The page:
File:Gaspare Diziani - Finding of Moses - WGA06359.jpg
Gaspare Diziani, BELLUNO 1689 - 1767 VENICE
THE FINDING OF MOSES
oil on canvas
121,9x151,5 cm.

Finding of Moses refers to the biblical episode of the finding of Moses as a baby and depictions of the story in art

Gaspare Diziani (1689 – 17 August 1767) was an Italian painter of the late-Baroque or Roccoco period, active mainly in the Veneto but also in Dresden and Munich. His earliest training was in his native town of Belluno with Antonio Lazzarini. He then moved to Venice, to the studio of Gregorio Lazzarini and later that of Sebastiano Ricci. 

Between 1710-1720, he painted a group of eight pictures that included the Mary Magdalene for the church of Santo Stefano in Belluno, and Entry into Jerusalem for San Teodoro in Venice. He also painted three frescoes on the Life of Saint Helena in the Scuola del Vin next to the church of San Silvestro. Diziani’s celerity and technical assurance are evident from preparatory oil sketches, where color has been applied in rapid and spirited strokes. More

File:Gaspare Diziani - Adoration of the Magi - WGA6355.jpg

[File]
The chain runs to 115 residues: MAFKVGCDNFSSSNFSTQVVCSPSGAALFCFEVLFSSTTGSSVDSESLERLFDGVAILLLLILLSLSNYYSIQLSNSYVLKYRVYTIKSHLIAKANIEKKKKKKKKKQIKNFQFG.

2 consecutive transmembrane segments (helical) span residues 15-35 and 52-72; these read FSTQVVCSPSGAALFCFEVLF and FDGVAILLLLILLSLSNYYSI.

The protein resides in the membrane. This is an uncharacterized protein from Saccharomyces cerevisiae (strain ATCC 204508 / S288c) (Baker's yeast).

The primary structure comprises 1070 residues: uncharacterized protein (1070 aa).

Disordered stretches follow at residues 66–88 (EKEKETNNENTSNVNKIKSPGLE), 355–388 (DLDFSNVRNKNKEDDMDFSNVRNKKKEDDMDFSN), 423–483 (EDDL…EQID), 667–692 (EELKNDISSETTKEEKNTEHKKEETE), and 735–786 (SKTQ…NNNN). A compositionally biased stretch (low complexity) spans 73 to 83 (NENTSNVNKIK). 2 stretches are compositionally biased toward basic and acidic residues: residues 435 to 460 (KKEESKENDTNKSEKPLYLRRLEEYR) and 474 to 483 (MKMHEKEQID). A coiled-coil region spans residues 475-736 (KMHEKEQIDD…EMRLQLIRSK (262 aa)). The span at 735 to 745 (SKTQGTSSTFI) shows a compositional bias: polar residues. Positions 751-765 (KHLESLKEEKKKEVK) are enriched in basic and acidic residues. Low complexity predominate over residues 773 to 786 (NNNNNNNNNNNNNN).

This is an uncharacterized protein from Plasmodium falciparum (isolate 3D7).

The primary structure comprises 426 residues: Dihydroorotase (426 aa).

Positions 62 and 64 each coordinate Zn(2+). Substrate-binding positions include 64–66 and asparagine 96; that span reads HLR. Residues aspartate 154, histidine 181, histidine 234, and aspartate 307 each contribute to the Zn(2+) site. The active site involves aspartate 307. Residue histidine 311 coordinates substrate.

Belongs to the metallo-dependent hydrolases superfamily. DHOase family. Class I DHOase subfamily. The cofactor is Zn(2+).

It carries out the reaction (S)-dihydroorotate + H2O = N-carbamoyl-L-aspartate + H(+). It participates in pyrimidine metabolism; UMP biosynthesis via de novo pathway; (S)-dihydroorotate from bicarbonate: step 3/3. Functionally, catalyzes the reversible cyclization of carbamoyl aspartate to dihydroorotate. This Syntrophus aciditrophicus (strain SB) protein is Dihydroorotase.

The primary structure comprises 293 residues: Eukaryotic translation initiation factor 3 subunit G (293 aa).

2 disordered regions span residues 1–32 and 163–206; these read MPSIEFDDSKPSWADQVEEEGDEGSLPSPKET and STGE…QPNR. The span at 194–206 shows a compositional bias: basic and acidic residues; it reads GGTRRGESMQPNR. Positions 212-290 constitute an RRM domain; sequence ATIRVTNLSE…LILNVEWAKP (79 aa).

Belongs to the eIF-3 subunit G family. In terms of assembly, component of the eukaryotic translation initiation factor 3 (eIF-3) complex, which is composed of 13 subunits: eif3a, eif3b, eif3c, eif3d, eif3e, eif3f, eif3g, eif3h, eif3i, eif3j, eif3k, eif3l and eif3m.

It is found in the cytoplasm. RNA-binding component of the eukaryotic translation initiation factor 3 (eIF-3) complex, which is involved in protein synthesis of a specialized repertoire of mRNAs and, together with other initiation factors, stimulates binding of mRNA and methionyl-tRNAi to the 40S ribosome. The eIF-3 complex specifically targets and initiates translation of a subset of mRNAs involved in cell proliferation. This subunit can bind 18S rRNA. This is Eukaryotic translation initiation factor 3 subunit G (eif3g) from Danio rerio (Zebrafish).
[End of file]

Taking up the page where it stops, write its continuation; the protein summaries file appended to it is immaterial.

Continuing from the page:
Gaspare Diziani (1689–1767)
The Adoration of the Magi, Date 1718
Oil on canvas
Height: 94 cm (37 in). Width: 110 cm (43.3 in).
Museum of Fine Arts (Budapest)

The Adoration of the Magi (anglicized from the Matthean Vulgate Latin section title: A Magis adoratur) is the name traditionally given to the subject in the Nativity of Jesus in art in which the three Magi, represented as kings, especially in the West, having found Jesus by following a star, lay before him gifts of gold, frankincense, and myrrh, and worship him. More

Gaspare Diziani (1689 – 17 August 1767), see above

File:Gaspare Diziani.jpg
Attributed to Gaspare Diziani (1689–1767)
The Adoration of the Magi, c. 1705 - 1760
Oil on canvas
30.5 × 40 cm (12 × 15.7 in)
Rijksmuseum Amsterdam

The Adoration of the Magi, see above

Gaspare Diziani (1689 – 17 August 1767), see above


File:Gaspare Diziani - Adoration of the Shepherds - WGA6357.jpg